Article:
Doctor driven by his chance at life

Survival after 3 liver transplants, coma inspires him to help others

By Brian Joseph
The Desert Sun, Palm Springs, CA
September 2, 2003

Dr. Richard Darling likes to visit his grave. The headstone etched with his name is a monument to the hope he preaches.

"I never want to forget where I’ve been or what I’ve been through so I can take care of these patients," he said. "This is what drives me."

The dentist from Palm Desert was supposed to have died years ago, but through the grace of God -- and three liver transplants -- he’s survived.

He’s grateful for the second chance. And to show it, he’s become an advocate and a friend for patients with liver disease:

  • He wrote a book about his experiences in a coma.
  • He founded a support group for patients suffering with Hepatitis C or who are in need of a liver transplant.
  • He formed a group lobbying to change the way medical research is funded.

    In August, the National Association of Social Workers named Darling, 56, the 2003 National Public Citizen of the Year.

    He said he hopes to use his fame to teach others about the importance of being an organ donor.

    "He’s just such an inspiration," said 37-year-old Brian van der Wees. Darling helped van der Wees get on a waiting list for a liver when van der Wees was close to dying from cirrhosis of the liver.

    "Without him I wouldn’t be alive today," van der Wees said. "… I just love the man."

    About 30 years ago, when he was still in dental school, a bloody car accident put Darling in the hospital. With his legs hemorrhaging and his blood pressure dropping, doctors gave him a transfusion. The blood was tainted with Hepatitis C, Darling said.

    "That was before there was a test for Hepatitis C," he said. "In fact, in those days, it wasn’t called Hepatitis C. It was called Non-A, Non-B."

    But he didn’t know about all that at the time. It wasn’t until the early 1990s when he was diagnosed with Hepatitis C. His condition worsened: Hepatitis C begot cirrhosis of the liver. Cirrhosis led to cancer.

    By 1998, he was too weak to continue dentistry. The only available treatment wasn’t working, and the federal government forbid cancer patients to receive transplants, so he retired and prepared to die. He bought a plot and a gravestone in anticipation.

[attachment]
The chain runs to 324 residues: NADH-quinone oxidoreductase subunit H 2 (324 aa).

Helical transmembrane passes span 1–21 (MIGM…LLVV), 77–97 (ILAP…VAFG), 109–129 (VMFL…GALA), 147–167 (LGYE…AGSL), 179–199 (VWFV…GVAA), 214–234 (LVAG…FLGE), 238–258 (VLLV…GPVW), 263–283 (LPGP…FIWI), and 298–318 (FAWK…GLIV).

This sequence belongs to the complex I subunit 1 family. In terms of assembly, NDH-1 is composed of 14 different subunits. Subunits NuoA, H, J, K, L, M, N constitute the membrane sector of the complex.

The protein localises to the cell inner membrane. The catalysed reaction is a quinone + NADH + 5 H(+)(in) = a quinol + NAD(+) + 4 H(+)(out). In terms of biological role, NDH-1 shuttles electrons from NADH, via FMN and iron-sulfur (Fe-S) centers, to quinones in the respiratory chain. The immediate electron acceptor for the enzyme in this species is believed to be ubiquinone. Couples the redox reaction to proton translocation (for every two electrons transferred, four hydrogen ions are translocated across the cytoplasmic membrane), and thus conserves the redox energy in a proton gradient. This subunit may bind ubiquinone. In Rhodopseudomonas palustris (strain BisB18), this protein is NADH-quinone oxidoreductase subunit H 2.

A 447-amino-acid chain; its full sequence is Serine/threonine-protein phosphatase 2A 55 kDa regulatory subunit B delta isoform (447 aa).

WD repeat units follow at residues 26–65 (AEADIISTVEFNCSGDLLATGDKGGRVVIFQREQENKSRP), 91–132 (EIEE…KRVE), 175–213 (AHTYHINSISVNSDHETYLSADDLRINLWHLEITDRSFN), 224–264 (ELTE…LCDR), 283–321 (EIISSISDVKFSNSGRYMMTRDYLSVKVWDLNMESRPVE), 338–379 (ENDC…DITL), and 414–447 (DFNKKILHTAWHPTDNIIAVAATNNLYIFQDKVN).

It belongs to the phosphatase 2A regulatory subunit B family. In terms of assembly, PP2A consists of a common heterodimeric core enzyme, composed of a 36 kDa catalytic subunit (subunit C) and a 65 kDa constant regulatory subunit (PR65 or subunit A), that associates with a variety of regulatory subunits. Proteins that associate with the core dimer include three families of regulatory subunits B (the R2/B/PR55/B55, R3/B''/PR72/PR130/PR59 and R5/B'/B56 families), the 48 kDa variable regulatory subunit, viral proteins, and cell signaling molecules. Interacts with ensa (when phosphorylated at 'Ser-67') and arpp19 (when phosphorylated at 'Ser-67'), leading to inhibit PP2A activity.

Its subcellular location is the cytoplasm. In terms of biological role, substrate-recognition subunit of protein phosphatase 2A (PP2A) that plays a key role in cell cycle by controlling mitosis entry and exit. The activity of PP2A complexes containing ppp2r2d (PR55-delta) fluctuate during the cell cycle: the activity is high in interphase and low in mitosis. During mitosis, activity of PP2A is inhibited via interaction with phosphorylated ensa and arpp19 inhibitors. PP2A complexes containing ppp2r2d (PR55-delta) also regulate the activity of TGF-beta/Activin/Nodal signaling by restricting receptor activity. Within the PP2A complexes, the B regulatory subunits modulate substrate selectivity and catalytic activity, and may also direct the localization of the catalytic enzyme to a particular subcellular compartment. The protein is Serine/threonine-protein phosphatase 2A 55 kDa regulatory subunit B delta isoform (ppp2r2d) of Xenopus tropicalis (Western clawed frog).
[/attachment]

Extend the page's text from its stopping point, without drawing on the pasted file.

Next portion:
Then the government changed the rules and a donor liver became available. He had his first transplant in October 1998. The liver lasted him about a week.

    The liver failing, Darling slipped into a coma.

    "I remember (my wife) telling me, ‘We’re going to get you through this,’ " Darling said. "Then I slipped away into the life inside my coma."

    A second liver transplant brought him out of the coma. That liver lasted about three years. In 2001, he had a third transplant. He’s been healthy, and cancer free ever since.

    Darling later wrote a book about his experiences inside his coma called "ComaLife: What the Hell is Going on Here." In it he tells of the things real and imagined he saw: a "guardian angel" tabby cat curled on the edge of his bed, the nurses and doctors in his hospital room, Dennis Rodman.

    "My life in a coma was a non-sensory place," Darling said. "I had no pain. I had no stress. That was one of the reasons I wrote ‘ComaLife,’ to educate families that we are OK in our coma."

    His odyssey has made him an expert on the plight of patients.

    Last year he founded a group that’s lobbying the National of Institutes of Health to distribute research funds more equally among diseases.

    Called The FAIR Foundation, its mission is to have a disease's mortality rate given emphasis when determining allocations, and then other factors will insure that diseases that kill few but cause great suffering will also receive increased funding. "FAIR" is an acronym for "Fair Allocations in Research." Darling says AIDS receives the most funds but doesn’t kill the most Americans. Heart disease does.

    Today, he spends his days counseling liver disease patients. He formed the Coachella Valley Hepatitis C, Liver Disease and Transplant Support Group, where area residents gather twice monthly to talk about their health and ask Darling questions about medical tests, procedures or where to find good doctors.

    "He’s been through it all, so he knows what he’s talking about," said 43-year-old Edna Rodriguez, who’s had Hepatitis C for 15 years. She’s only attended two group sessions, but she says she’s hooked.

    "I really enjoyed listening to him talk," she said. "You see how close he is to the others. He really cares."

    Once or twice a week, Darling dispenses "hope" while touring the transplant ward at Loma Linda University Medical Center, where he tells patients the importance of staying optimistic.

    He said: "The mantra is, ‘If Dr. Darling did it, so can I.’"

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